Maximizers, on the other hand, take small problems and think them into much bigger ones, often (though not necessarily) becoming loud and vocal about their dissatisfaction. They can also be the one more likely to yell in an argument. Maximizers are more likely to want to talk about the issues at hand and become anxious, if not obsessive, with the unknown until that discussion occurs. As a child, maximizers learn that their needs, often the needs for love and attention, weren’t met unless they sought out the love and attention. That might have taken the form of crying, tantrums, or backtalk.

Imagine a parent who is in a bad mood and a kid who assumes it’s their fault. The maximizer child learns to make the parent their primary focus until they received concise information, perhaps by crying until parent comforts them, or even acting out and causing trouble to understand a parent’s bad mood. The minimizer child learns that the best method for handling an unhappy parent is to hide until the coast is clear.

Following the idea that two people in a relationship will tend to lean toward being a minimizer or a maximizer explains much of a couple’s progression during conflict and needs for resolution. Please note, individuals usually lean toward maximizer or minimizer, but this is not exclusive all the time. Both people attempt to balance the other, but each person’s maximizing or minimizing will be reactionary. The maximizer will justify their obsessions and blame the other person, while the minimizer will justify their avoidance, also blaming the other. Neither logic is particularly helpful for strengthening a couple.

Admittedly, I am a maximizer, through and through, and gaining the freedom to see through that tendency has been liberating. In the past, I would fixate on everything I was unhappy within my relationship. My partner could not do anything right because my expectations were rigid, and I took everything he did or didn’t do personally. It was exhausting for both of us. Though I justified leaving, I never did, and at some point, we went to couples therapy. We learned about minimizers and maximizers and healthy dialogue, and it saved us. I learned that I could not attempt to change someone else’s behavior to make me happy in a relationship. No one can make me feel anything; my expectations make me feel things. I discovered that my partner, in all his minimizing ways, can talk if I create a safe place for him to tell me he’s having a hard time. I learned that some of my complaints were irrational, and my expectations were unrealistic based on the type of human I had selected to be my partner. Though I stubbornly clung to what I wanted our relationship to look like for a long time, eventually I accepted what our relationship could be. I believe we are kinder and more compassionate toward each other now than we have ever been.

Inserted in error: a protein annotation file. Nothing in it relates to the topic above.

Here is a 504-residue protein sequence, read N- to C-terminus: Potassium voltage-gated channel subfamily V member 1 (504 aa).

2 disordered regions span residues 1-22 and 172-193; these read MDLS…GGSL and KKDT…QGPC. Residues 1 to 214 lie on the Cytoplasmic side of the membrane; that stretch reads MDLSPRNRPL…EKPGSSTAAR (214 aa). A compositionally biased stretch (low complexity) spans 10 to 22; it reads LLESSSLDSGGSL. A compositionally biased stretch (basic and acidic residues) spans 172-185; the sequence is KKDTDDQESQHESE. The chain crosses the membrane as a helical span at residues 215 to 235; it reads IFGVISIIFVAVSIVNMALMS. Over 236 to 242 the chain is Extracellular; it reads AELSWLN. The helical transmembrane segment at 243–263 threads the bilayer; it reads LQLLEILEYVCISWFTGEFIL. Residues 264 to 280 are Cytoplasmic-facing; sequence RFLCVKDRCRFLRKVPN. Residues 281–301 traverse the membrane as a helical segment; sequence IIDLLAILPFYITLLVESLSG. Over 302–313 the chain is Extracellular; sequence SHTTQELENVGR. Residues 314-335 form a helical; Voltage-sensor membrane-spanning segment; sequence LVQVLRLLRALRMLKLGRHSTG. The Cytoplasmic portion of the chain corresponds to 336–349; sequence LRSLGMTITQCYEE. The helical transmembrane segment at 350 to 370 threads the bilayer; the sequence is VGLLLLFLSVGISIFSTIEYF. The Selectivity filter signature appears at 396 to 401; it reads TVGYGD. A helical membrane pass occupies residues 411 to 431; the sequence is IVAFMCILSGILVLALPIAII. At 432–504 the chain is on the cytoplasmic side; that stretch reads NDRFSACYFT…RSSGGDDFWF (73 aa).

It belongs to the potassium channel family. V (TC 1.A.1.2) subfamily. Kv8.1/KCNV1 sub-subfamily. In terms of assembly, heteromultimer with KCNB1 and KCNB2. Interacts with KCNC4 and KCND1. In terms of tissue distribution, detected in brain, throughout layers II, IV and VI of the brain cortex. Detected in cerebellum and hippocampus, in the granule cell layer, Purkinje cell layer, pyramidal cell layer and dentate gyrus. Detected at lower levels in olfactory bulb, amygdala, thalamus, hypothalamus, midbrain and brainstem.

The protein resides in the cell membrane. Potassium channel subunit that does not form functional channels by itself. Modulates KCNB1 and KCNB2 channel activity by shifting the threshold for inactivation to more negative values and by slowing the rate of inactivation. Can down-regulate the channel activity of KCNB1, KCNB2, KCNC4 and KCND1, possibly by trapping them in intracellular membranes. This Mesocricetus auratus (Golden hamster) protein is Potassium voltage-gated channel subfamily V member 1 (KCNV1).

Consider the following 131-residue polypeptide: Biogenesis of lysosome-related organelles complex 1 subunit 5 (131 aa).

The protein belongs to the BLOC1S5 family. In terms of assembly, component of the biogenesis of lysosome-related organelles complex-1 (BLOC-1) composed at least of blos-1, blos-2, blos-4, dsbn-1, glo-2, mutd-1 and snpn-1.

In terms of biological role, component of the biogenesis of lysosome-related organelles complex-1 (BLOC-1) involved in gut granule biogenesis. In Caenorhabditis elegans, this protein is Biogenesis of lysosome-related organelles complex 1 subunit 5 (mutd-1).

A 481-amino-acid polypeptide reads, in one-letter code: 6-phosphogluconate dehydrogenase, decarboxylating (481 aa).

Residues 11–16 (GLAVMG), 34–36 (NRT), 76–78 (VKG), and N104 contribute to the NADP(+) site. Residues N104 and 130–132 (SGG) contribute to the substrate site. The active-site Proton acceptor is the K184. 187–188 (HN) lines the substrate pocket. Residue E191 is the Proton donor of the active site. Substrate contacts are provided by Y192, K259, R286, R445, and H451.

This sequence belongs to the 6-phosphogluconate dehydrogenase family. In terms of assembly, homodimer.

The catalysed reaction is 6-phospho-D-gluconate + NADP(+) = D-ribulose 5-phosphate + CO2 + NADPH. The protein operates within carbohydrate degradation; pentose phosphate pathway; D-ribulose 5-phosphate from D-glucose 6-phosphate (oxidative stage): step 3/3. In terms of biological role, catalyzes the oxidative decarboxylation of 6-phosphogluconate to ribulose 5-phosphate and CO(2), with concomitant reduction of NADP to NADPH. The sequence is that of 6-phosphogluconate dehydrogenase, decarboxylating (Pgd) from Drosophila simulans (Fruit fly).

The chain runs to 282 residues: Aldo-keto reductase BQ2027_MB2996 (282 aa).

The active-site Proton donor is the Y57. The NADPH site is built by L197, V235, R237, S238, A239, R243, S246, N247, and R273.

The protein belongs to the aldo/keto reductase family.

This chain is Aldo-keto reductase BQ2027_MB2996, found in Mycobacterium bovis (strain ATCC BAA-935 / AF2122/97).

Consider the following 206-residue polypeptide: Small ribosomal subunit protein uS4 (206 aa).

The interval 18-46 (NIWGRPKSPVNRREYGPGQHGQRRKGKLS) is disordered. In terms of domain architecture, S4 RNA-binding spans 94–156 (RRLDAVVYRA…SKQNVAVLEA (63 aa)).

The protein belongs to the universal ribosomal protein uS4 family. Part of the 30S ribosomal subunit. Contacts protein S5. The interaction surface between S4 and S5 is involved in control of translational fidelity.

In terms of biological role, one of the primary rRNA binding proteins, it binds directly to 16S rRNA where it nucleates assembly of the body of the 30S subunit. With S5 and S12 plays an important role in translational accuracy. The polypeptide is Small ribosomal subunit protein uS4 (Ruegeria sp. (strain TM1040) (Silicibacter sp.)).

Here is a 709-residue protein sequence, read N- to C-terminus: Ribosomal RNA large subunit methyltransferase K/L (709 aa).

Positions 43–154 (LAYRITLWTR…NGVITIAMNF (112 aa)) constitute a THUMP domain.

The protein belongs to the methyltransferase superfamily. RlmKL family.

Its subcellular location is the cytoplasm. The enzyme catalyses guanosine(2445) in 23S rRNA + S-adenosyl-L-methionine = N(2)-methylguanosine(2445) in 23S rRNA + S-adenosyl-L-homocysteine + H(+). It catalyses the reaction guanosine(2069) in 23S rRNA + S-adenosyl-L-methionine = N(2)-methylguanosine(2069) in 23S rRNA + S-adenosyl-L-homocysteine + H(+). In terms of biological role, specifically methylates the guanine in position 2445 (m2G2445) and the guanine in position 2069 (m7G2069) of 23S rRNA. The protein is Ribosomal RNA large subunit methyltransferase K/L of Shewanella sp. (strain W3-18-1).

Most importantly, and this is a tool I take with me into every session and with every couple in my office, I learned to see the other person’s inner child. My partner’s tendency to minimize is something he learned at a very young age, and when I become compulsive about making him talk, it does not get me closer to what I want. I do not create a safe space for either of us.

The goal is for each person, whether minimizer or maximizer, to make a concerted effort toward meeting in the middle. In doing so, the minimizer can step up as the partner they want to be, and the maximizer can step back, no longer overcompensating to progress a relationship’s growth. While this process is not always easy, there is peace within it when we learn to soothe our own inner children.

Heather Rashal
heather@centerforthehealingarts.com
407-657-8555 ext 6    

Nature

I missed my blog update last week. The opportunity to visit a friend presented itself, and I took the chance to travel. We hadn’t seen each other in years and the time to catch up was long overdue, and in the process, I got to see Chattanooga, TN. I had never been there before, and I made some unique observations that I thought I might share this week.

As an Orlando native, I find my connection to nature is often lacking. From my experience, you’re forced to put in a little more effort to find those green and wild spots in Orlando. The closest beach is about an hour away, nature trails are on the outskirts of the Greater Orlando area, and even local parks are quaint amongst the suburbs. I often find myself left wanting. Flat land and excesses of brush between pine and palmetto trees doesn’t seem to meet my nature needs. And don’t get me started on the mosquitos. But also, don’t get me wrong, Florida has some amazing natural wonders. Beautiful beaches, and some with bioluminescent tours are nothing short of fascinating. Long trails take travelers through the wilderness of natural Florida. Even locally, we have sweet spots, like Mead Gardens in Winter Park or Leu Gardens for extensively maintained flora and fauna. Though these places are lovely, they are diamonds in the rough of suburbia, in my opinion.

But I find I am always enthralled with cities I visit that have such a strong connection to the nature around them. I certainly found that in Chattanooga. Nestled in a valley, surrounded by small mountains, the area cooperated with the earth. Houses were built on stilts into the sides of hills, and even the downtown area seemed unimposing on the land around it.

If you’ve been following the weather lately, you might know that Tennessee was in a state of emergency due to excessive rain. Flooding and landslides resulted from day upon day of steady drizzles. It was cold and wet when we arrived, and the city seemed to reflect it. Pedestrians were few and far between, outdoor activities were limited, and indoor attractions were bustling. We visited the aquarium the day after we got there, and it seemed to be bursting at the seams with families escaping the gloomy weather. My husband and I also visited caverns in one of the mountains, which must have still been too damp for the locals, as we were the only two people on the tour.